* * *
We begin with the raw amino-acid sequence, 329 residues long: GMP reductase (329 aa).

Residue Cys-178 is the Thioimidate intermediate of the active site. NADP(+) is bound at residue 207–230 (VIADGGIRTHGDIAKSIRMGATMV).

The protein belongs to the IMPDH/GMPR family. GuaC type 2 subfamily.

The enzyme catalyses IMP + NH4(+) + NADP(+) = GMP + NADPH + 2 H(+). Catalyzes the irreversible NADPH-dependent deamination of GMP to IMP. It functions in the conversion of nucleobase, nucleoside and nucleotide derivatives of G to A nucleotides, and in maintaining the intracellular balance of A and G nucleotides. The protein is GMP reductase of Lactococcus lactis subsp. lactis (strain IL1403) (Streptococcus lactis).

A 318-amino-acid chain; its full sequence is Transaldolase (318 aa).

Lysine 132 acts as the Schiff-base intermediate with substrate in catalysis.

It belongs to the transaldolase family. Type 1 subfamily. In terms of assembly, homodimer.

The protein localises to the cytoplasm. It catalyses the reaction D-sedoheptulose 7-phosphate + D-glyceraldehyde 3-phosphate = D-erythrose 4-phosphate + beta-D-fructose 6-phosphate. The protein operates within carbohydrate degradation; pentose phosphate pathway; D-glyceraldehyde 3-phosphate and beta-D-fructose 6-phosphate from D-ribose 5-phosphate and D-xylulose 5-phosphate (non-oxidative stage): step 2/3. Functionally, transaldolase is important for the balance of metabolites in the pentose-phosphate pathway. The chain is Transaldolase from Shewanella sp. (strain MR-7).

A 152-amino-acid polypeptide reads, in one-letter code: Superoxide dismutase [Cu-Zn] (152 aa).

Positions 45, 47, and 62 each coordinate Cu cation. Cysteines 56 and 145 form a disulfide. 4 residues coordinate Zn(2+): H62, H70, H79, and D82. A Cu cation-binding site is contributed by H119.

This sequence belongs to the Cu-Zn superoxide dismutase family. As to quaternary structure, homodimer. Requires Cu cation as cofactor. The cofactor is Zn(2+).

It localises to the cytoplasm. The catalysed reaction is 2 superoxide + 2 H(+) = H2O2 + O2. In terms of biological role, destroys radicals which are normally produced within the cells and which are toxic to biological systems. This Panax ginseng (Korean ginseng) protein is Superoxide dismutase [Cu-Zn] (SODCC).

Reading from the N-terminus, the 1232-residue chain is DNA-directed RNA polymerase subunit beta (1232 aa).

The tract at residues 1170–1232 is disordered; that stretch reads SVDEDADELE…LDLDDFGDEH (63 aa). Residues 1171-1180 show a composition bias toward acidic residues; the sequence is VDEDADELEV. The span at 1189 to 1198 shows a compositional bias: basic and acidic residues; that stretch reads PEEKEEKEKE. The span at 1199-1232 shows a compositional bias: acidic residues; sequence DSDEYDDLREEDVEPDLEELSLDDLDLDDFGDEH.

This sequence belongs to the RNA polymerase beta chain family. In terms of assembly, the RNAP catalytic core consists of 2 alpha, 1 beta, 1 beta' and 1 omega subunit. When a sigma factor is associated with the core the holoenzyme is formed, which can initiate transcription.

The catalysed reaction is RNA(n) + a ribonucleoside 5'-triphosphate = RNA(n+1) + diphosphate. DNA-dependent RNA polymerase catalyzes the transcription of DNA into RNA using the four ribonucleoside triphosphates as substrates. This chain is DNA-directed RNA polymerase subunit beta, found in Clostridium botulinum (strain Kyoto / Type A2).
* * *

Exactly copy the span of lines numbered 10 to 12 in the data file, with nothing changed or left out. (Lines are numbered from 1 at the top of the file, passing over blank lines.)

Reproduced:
Positions 45, 47, and 62 each coordinate Cu cation. Cysteines 56 and 145 form a disulfide. 4 residues coordinate Zn(2+): H62, H70, H79, and D82. A Cu cation-binding site is contributed by H119.

This sequence belongs to the Cu-Zn superoxide dismutase family. As to quaternary structure, homodimer. Requires Cu cation as cofactor. The cofactor is Zn(2+).

It localises to the cytoplasm. The catalysed reaction is 2 superoxide + 2 H(+) = H2O2 + O2. In terms of biological role, destroys radicals which are normally produced within the cells and which are toxic to biological systems. This Panax ginseng (Korean ginseng) protein is Superoxide dismutase [Cu-Zn] (SODCC).